Day 37. Musings from a Bike Ride

Wednesday, March 30, 2011

When I was in elementary school I used to write stories with my friends. I can remember one in sixth grade that I wrote with my friend, Andy, that involved us up in front of the class singing the Brady Bunch theme song. I also remember writing one in second grade with my friend, Matt, that was our own version of the Frog and Toad series. It may have been the first prequel, I’m not sure. Then there was the whodunit classic I penned called, “The Case of the Missing Nasal Spray” (See bad sinuses early on).

As I was riding my bike to Venice Beach today I was thinking about stories. Last night I went and saw stand up. Stand up is nice and funny and entertaining, but I think that mostly the audience wants to hear stories. Most all stand ups are sharing their funny perspective on the stories they’re telling. I think that on some level, the audience comes for the stories and stays for the humor. After the stand ups were done a female duo got up and did a sketch where they were pretending they were doing a radio show for moms. It was all right, but I missed the authenticity. I missed joining in their story.

This is not true just in stand up. We go see movies, which are often times repeats of stories we’ve heard before. We read books. We watch TV. We hear sermons. We listen to news ‘stories.’ We need the backstory on athletes and American Idol contestants to know who to cheer for. We even communicate to each other in stories all the time.

We want stories and we want authenticity. If it feels like an actor is acting, we’re no longer in it and we no longer buy the authenticity of the film. If someone is speaking to a group and they drone on about facts and figures, we check out. The moment that same person starts telling a story, however, we’re back in it.

Why are we so drawn to stories?

I don’t know.

But, I know we are addicted and obsessed with them. We want to be in one, we want to be vested in others’ stories, and we want to share ours. Maybe that’s it. Maybe it is the sharing of our lives that we want. We want to know that other characters are going through struggles as well. After all, our favorite stories are the ones we can relate to. Maybe story is THE way we share our lives.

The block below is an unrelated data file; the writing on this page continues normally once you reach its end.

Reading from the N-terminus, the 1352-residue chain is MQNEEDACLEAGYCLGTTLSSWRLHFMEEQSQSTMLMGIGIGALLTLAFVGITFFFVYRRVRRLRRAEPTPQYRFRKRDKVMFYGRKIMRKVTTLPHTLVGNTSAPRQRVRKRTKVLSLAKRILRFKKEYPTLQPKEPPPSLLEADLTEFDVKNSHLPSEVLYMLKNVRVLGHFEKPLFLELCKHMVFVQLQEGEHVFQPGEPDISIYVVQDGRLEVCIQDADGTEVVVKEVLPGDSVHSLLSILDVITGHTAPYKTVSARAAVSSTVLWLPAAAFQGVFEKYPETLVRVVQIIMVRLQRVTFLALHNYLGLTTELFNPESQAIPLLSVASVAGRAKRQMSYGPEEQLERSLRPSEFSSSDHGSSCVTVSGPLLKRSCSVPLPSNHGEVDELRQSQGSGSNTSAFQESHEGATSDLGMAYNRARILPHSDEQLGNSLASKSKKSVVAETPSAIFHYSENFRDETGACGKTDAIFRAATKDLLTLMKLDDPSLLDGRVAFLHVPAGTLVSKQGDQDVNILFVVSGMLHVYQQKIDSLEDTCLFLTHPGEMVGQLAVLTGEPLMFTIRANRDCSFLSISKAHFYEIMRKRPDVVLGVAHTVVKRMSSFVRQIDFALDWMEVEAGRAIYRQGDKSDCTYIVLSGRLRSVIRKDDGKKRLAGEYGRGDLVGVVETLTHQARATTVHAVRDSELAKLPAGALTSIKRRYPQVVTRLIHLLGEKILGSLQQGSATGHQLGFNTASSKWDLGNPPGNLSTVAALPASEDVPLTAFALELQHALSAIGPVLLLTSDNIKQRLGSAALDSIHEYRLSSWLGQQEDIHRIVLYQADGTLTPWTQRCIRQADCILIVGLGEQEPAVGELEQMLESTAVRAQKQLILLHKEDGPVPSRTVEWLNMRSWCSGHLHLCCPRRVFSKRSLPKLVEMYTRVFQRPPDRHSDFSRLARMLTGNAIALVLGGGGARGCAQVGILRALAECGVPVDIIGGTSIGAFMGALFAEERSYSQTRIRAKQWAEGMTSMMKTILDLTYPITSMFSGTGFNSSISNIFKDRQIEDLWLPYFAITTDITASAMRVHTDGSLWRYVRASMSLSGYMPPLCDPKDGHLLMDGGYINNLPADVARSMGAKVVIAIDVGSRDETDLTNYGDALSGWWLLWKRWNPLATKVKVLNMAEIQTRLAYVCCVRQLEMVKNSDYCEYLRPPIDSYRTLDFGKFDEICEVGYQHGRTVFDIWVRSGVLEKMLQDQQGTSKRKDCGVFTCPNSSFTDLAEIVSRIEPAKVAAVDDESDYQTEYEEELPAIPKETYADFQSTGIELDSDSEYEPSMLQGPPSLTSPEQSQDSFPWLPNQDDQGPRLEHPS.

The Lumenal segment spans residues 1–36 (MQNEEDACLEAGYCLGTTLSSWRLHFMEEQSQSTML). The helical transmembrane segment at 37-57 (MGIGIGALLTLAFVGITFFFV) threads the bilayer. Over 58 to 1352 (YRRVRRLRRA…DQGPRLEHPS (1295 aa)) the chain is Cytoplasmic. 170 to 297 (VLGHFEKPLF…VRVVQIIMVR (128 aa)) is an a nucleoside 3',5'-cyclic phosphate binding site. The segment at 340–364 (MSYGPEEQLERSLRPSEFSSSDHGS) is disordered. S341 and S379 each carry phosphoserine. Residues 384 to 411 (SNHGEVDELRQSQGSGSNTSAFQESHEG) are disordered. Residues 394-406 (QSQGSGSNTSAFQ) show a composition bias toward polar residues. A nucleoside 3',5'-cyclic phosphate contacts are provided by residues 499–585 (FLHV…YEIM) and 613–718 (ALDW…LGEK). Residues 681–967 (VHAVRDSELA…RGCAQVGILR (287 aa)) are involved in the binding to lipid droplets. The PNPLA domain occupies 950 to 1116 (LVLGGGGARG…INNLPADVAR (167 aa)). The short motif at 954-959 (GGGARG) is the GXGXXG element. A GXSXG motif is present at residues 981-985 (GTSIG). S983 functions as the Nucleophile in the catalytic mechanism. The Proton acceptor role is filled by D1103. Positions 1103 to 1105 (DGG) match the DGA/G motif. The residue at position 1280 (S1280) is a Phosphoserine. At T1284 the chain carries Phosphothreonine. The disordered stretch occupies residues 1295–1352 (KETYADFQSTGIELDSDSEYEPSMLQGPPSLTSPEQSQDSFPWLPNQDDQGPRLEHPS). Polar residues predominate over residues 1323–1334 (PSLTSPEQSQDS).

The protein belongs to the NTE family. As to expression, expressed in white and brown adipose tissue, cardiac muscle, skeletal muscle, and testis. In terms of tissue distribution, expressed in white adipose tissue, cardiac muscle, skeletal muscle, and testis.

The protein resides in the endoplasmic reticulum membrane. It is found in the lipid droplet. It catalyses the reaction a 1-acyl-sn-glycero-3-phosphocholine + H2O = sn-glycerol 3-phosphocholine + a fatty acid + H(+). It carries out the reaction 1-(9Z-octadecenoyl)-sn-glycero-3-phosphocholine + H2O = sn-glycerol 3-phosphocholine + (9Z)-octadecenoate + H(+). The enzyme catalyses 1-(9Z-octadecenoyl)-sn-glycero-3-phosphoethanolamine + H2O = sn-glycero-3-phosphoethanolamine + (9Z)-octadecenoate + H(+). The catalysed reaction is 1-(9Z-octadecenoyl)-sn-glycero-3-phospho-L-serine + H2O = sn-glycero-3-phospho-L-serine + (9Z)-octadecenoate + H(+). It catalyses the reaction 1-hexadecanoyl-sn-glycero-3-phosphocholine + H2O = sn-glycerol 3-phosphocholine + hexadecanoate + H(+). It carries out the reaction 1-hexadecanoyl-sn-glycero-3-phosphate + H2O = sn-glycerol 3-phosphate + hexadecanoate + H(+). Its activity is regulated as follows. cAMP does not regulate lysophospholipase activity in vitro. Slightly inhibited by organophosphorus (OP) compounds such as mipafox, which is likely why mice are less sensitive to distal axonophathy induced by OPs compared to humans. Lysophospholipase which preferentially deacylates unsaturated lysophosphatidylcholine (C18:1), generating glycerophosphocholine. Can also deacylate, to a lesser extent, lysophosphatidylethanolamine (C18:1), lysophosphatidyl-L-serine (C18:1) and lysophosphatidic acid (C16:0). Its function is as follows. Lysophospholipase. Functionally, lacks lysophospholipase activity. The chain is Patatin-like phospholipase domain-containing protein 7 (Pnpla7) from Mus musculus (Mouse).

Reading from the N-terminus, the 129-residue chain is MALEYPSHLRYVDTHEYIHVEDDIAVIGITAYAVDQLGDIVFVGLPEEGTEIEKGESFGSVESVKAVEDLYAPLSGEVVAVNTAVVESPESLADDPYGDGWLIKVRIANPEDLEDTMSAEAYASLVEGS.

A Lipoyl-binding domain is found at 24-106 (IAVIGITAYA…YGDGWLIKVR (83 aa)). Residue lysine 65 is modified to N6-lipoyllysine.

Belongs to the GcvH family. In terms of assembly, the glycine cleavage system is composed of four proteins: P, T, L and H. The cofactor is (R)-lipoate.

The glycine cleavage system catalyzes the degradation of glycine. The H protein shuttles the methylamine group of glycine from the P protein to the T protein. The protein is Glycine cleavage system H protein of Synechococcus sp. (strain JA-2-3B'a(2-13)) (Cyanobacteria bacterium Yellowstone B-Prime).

These are just thoughts, no conclusions. I’ve found myself thinking about story more since I’m out here. I’m in the entertainment industry, where everything and everyone is supposed to be fake. But, maybe this is the most real arena of them all. This is where there are thousands of people on laptops, in studios, in makeup rooms, writing, acting, and editing. They’re telling stories.



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3 responses to “Day 37. Musings from a Bike Ride

  1. amie

    I love this! I often say “I used to be a writer” and what I mean by this is that when I was a kid I wrote many stories, usually adventures to escape the reality of my mundane childhood. As an adult I have quit referring to myself as a writer. I do keep a journal but the ‘made up’ adventure stories have become a reality in my life. My life is much more exciting now and I don’t feel the need to escape. My journal entries are far more interesting than the short stories I received 1st place for in the Elementary Literary Fairs and not just because of age or increase in experience but maybe because of the ‘realness’ to them. People can relate to the adventures of learning something new, like skiing, or moving somewhere that you know nobody. This is probably why your blog draws me in. Thanks for sharing Jeff! I wish you luck and look forward to reading more of your real-life adventures. 🙂

  2. Leora Houghton

    Really good my Jeffrey! Maybe that’s what my chatting with random people (clerks, your friends on the phone, the Japanese photographer at Field of Dreams, all those things that made you cringe as a child) has always been. They can enter into my story and I am entering into theirs by sharing a bit.

  3. I love stories! Thanks for sharing yours. 🙂

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